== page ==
The federal budget deficit, the amount that the government spends beyond what it takes in each year, has passed $1 trillion in the first 11 months of the 2019 fiscal year. This is the highest that it's been since the end of the 2008 recession.
What happened now?
The Congressional Budget Office reported Monday that the deficit hit $1.067 trillion. This was "$168 billion more than the deficit recorded during the same period last year." Revenue actually increased during this time from by $102 billion over the previous year (due largely to increased wages and economic growth), but spending also increased by more than double this amount ($271 billion).
While the CBO still expects the total deficit for this fiscal year to drop to $960 billion (due to tax payments coming in next month), the White House estimated that it would reach $1.092 trillion, and remain at more than $1 trillion for every fiscal year until 2022.
The only other time in U.S. history that the deficit passed $1 trillion was between 2009 and 2012, when the federal government used bailouts and other measures to try to counter the effects of the 2008 recession. By 2013, the deficit had shrunk to $678 billion, and it continued to decrease from one year to the next throughout 2015 before rising slightly to $585 billion in 2016. The deficit has grown during every year of the Trump presidency.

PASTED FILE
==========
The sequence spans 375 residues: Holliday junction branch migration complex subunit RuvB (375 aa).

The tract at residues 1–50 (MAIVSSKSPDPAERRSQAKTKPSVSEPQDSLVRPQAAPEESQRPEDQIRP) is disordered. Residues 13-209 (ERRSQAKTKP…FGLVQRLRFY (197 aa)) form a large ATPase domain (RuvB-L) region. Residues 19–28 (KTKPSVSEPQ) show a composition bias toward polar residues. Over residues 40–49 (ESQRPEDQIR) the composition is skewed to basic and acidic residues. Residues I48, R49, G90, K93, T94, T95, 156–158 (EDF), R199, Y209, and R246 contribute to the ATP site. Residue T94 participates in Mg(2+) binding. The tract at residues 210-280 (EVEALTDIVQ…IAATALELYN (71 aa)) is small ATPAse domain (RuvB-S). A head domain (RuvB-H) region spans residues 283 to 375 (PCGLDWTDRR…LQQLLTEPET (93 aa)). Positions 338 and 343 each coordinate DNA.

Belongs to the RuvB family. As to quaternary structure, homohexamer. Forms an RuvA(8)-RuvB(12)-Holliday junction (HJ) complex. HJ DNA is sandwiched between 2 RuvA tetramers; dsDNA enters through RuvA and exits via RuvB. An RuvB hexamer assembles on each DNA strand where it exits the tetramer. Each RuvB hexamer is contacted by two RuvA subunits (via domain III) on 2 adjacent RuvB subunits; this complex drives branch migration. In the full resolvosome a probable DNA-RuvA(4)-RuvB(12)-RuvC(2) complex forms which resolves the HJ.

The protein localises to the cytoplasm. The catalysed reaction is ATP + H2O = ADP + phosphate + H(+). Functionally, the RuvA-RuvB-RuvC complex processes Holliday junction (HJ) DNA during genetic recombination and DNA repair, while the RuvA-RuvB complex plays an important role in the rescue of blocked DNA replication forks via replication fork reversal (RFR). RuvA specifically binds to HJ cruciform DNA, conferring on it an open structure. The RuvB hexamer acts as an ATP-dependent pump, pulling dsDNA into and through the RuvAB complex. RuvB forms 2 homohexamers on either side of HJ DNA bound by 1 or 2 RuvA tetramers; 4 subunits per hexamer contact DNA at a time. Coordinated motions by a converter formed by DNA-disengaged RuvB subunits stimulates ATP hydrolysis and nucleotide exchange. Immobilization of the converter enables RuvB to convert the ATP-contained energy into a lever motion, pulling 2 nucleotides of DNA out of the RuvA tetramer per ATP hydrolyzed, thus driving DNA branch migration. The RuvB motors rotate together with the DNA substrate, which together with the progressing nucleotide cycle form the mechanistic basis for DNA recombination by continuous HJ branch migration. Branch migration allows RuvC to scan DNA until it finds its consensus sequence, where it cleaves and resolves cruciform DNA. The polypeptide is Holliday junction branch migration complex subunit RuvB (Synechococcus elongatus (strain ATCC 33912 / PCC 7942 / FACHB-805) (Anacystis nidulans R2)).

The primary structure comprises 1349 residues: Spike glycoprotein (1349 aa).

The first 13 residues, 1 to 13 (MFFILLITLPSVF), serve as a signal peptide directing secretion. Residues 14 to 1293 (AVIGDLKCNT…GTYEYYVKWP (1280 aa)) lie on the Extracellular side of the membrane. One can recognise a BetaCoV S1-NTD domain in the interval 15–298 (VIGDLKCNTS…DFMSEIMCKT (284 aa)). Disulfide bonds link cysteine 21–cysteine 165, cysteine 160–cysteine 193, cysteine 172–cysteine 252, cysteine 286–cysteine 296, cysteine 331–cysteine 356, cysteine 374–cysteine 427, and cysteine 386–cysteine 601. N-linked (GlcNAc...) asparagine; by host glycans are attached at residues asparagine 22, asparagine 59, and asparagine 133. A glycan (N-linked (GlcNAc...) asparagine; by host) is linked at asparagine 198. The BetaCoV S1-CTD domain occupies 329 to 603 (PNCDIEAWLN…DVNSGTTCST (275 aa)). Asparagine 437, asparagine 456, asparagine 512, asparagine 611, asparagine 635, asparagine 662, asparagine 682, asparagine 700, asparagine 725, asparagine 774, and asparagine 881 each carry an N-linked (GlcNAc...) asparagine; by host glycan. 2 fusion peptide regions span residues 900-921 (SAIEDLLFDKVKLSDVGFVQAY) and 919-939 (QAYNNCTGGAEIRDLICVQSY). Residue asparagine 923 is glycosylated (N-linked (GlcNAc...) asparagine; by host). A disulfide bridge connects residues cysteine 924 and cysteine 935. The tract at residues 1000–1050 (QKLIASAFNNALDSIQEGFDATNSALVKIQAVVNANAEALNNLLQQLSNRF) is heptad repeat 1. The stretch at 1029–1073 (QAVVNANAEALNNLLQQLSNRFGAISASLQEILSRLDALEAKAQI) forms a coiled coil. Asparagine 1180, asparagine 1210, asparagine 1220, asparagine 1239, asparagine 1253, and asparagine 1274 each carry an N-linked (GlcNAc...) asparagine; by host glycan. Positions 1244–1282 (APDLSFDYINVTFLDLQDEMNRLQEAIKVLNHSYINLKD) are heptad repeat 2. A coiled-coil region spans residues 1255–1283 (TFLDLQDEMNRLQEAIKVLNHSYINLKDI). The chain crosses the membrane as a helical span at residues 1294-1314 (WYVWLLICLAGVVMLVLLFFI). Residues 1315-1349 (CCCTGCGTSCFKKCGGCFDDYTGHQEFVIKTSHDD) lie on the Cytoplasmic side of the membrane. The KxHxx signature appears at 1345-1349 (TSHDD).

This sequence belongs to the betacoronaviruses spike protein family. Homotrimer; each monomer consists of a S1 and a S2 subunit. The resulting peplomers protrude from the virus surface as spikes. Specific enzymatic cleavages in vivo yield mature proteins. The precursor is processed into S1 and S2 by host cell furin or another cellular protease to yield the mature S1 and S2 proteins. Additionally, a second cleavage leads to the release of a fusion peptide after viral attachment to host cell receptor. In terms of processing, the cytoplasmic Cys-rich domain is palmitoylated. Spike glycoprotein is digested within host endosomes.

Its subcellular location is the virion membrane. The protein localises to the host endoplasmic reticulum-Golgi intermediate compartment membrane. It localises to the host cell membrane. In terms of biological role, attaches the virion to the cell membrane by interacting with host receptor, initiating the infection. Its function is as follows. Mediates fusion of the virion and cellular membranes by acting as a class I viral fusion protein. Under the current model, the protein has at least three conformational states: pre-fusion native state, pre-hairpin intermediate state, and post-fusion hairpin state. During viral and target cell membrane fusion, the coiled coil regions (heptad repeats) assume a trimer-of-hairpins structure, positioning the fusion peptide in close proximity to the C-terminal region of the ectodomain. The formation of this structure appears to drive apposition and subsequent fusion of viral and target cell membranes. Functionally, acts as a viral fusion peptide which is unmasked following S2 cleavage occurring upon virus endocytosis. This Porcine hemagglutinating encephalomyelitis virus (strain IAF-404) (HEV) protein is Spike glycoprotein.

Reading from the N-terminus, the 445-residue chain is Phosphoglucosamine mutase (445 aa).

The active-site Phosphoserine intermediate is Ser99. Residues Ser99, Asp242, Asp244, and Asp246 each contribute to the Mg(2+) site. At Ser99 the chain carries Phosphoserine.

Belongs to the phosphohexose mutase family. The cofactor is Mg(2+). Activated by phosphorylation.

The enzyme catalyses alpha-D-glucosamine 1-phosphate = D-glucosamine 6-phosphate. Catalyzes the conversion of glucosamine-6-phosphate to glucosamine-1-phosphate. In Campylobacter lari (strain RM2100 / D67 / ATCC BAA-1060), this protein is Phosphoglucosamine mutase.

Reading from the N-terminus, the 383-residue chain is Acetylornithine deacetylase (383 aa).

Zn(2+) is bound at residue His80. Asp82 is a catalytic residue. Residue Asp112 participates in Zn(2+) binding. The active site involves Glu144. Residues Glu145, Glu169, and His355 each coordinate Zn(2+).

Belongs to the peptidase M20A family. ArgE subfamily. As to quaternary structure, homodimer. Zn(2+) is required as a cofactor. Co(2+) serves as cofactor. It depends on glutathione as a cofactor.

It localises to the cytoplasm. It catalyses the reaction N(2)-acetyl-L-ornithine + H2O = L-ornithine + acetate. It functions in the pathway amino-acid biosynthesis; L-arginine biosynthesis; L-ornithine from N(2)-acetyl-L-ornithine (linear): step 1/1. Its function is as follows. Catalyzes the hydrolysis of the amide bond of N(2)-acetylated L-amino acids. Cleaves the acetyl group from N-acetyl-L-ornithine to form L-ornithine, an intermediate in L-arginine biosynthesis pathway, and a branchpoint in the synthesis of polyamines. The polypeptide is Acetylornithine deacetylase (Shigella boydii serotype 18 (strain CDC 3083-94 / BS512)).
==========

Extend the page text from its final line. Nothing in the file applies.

The federal government has not had a budget surplus since 2001.
"Debt is on an unsustainable course in CBO's projections," the CBO wrote on Feb. 28. "To put it on a sustainable one, lawmakers will have to make significant changes to tax and spending policies—making revenues larger than they would be under current law, making spending for large benefit programs smaller than it would be under current law, or adopting some combination of those approaches."
Both President Donald Trump and Congress have approved significant increases in government spending compared to the Obama presidency.
The deficit for each fiscal year, combined with interest, adds to the national debt. This year, the national debt ($22.5 trillion) reached 110 percent of the gross domestic product — the largest percentage since the end of World War II. During the 2016 election, the debt was at $19.6 trillion.
Before he was elected, President Donald Trump had talked about reducing the national debt.